Women’s leadership was key during the pandemic, but we need to keep up momentum to be even greater agents of change, especially in the technology world. 

Women’s rights and equal opportunities in relation to their male counterparts have been changing in recent years.   Women’s insertion in the workplace is growing around the world; however, there’s a long way to go before we consider true balance exists.  

The World Economic Forum (WEF)[1] estimates that the global workplace could absorb approximately 150 million new technology jobs over the next five years. It also estimates that some traditional jobs will become “tech jobs”, which means that there will be a need for more individuals with digital skills.   

Other WEF indicators predict that by 2030, 77% of jobs will require tecnology related skills[2]. While there’s a growing unmet demand in the world of science, technology, engineering, and mathematics (STEM), a deficit of women is evident.  According to UNESCO, only 35% of STEM students[3] around the world are women.   And only 25% of those who work in the ITC sector are women, according to a study by UN Women[4]

According to the World Economic Forum’s Global Gender Report 2021[5], gender gaps are more likely in sectors that require disruptive technical skills.  In Cloud Computing, for example, women represent 14% of the workforce; in Engineering, 20%, and in Data and AI, 32%.  

As a result, there’s continuous concern regarding the gender gap in these areas, which could represent the loss of potential talent, creativity, and innovation.  Achieving gender equality in STEM allows us to ensure that women and men have the necessary skills and opportunities to contribute and benefit equally from related developments[6]

We support the inclusion of female talent, as well as our employee diversity, and are continuously committed to fostering a diverse and inclusive culture.    

We believe that our company’s combination of perspectives, talent, experiences, backgrounds, and beliefs is respected.  We value individual rights and freedoms and promote a culture of mutual respect by strictly adhering to policies that provide a workplace free of discrimination, harassment, and retaliation, as well as other policies destined to ensure equal opportunities and fair treatment for all.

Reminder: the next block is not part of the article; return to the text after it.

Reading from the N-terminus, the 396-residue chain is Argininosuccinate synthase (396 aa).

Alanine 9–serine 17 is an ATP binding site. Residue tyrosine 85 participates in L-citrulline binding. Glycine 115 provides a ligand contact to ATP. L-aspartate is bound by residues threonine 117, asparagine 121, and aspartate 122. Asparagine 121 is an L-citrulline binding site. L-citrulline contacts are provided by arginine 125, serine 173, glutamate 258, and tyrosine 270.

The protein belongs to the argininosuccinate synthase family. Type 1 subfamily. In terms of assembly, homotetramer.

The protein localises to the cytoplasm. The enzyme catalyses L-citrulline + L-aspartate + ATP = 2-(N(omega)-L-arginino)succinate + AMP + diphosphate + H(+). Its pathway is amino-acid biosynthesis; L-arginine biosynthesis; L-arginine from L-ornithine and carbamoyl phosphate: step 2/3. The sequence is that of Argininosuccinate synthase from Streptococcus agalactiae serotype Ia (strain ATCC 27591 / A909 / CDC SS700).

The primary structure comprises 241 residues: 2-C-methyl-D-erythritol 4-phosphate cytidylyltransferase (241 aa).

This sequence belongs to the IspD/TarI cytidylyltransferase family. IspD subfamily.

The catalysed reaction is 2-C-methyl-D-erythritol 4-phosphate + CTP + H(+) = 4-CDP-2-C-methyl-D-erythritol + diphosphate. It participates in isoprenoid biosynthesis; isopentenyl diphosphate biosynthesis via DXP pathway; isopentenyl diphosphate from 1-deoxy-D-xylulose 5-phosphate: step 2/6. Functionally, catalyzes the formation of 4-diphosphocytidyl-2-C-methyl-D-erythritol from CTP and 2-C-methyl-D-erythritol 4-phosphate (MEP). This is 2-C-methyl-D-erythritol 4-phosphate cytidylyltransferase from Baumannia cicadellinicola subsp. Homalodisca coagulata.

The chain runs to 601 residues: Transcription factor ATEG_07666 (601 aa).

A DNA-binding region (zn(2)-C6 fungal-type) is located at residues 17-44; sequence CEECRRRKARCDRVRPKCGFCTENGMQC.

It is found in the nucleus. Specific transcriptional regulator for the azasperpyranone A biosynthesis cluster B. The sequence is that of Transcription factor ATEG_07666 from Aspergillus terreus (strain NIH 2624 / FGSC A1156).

Today, we stand before a great opportunity to enhance the careers of talented women and create technology which serves and reflects us all, with no distinction other than one own’s talent.  

[1] https://es.weforum.org/agenda/2020/10/tu-proximo-cambio-de-trabajo-podria-ser-mas-facil-de-lo-que-piensas/ 
[2] https://www.weforum.org/reports/jobs-of-tomorrow-mapping-opportunity-in-the-new-economy 
[3] https://www.unesco.org/reports/science/2021/es/women-digital-revolution /https://unesdoc.unesco.org/ark:/48223/pf0000366649 
[4] https://www.forbes.com.mx/red-forbes-la-brecha-de-genero-tambien-es-un-problema-para-las-empresas-y-una-oportunidad-economica-desperdiciada/ 
[5] https://www3.weforum.org/docs/WEF_GGGR_2021.pdf 
[6] http://www.comunidadmujer.cl/biblioteca-publicaciones/wp-content/uploads/2021/07/Boletin-50-Una-reactivación-laboral-sostenible-en-Chile-con-perspectiva-de-género.pdf 

Jon Paul "JP" McLeary

Tatiana Fonseca
VP Operations
Lumen. LATAM

Graduated in Electronic and Telecommunications Engineering from PUC-MG and post-graduated in Business Management / IT and MBA in Business Management from Fundação Dom Cabral, Tatiana Fonseca has 23 years of experience in leading teams in large companies in the telecommunications sector. In the professional career, she is the senior director of Operations at TIM Brasil, in which she led Network and IT Operations, and as an Operations Executive at Oi.

Disponible en Español (Spanish) Português (Portuguese (Brazil))